I’ve just been reading a great book by Alvesson and Spicer called The Stupidity Paradox: The Power and Pitfalls of Functional Stupidity at Work.
The authors argue that even though we have a focus on knowledge organisations, and there is a lot of talk about the knowledge economy, the reality is that most organisations, even those who classify themselves as knowledge intensive, have very few people who act with intelligence.
For example, even in organisations such as universities, the majority of staff spend most of their time following rules, doing what they are told and what is popular at the time; work that focuses on “discipline, order, mindless enthusiasm, conformity and a willingness to be seduced by the most ludicrous ideas” (Dillon, 2016).
Staff who ask questions, or critique what goes on are often pulled into line by their colleagues and managers.
In reality, staff who ask questions are seen as troublemakers and it does not take an intelligent person long to realise that asking questions is going to limit promotion opportunities and may lead (certainly for contract or casual staff) to limiting their future employment chances.
In reality, what puts people on the promotion path is a portrayal of certainty and confidence in fulfilling the expected role: the unquestioning neoliberal citizen in action.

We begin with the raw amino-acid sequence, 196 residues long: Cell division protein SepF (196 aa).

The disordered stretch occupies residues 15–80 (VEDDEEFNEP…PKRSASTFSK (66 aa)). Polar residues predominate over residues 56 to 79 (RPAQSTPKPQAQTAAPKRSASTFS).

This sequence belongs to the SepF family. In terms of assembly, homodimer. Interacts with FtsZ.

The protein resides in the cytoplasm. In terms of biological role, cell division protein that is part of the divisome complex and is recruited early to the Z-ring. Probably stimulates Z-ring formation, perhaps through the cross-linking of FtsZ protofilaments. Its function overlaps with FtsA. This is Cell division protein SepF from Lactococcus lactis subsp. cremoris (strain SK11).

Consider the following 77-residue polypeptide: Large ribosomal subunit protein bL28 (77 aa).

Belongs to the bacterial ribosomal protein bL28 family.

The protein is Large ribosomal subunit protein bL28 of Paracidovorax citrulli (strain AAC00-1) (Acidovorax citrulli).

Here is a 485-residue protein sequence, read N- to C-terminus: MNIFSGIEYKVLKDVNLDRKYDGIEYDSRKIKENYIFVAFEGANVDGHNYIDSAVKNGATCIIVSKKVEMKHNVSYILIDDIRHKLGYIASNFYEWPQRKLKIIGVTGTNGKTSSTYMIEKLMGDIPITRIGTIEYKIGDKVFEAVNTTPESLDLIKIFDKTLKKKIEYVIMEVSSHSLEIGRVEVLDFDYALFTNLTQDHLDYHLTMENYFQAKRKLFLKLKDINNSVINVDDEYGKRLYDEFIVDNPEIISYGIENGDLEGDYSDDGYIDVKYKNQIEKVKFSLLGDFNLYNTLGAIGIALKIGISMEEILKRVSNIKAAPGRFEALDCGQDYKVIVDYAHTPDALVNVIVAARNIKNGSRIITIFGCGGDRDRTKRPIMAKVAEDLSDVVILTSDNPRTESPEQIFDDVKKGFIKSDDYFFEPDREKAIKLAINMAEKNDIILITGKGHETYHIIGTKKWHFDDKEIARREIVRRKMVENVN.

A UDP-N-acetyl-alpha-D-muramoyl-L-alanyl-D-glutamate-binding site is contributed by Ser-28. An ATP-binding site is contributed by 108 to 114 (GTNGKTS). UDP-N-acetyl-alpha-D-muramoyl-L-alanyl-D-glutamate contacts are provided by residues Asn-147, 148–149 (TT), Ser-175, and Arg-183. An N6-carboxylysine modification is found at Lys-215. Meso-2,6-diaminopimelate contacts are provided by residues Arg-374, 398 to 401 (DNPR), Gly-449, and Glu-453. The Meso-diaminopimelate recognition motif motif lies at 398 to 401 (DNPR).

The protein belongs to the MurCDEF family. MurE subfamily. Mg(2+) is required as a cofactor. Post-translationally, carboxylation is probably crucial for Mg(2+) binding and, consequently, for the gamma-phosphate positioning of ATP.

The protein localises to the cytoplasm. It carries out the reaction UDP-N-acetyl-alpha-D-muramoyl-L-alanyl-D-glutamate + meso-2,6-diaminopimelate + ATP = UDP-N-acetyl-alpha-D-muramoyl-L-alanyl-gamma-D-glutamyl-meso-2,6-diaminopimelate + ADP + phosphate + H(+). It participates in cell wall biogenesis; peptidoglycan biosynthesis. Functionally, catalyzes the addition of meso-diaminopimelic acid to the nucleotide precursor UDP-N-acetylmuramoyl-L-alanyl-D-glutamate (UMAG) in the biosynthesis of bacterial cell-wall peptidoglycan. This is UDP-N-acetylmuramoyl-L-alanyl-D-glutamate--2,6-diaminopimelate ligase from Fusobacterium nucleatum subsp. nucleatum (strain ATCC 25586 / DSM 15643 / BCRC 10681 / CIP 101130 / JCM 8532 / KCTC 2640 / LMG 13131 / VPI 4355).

The authors give the example of Nokia, once one of the leading mobile phone companies in the world.
Management of Nokia recognised the threat inherent in the release of the first iphone and devoted a year to developing a mobile platform senior management believed would compete. Nearly all of middle management identified very early that the platform was flawed, but were seduced into not questioning this investment.
As we all know, the consequences for Nokia were extremely severe and the company was ultimately taken over by Microsoft.
Leaders themselves are influenced by this culture of stupidity. In universities, for example, the majority of leaders are actually managers, tasked with implementing and monitoring policy to ensure compliance.
So how do we discourage stupidity and conformity at work?
The authors suggest for every discussion someone is appointed to take on the role of devil’s advocate: questioning assumptions and making sure that decisions are justified.
They suggest before implementing a project, staff reflect on all that could possibly go wrong and work on prevention.
Finally, they suggest the need to identify and eliminate meaningless and empty ideas: ideas that are corporate-speak but do not actually achieve anything.
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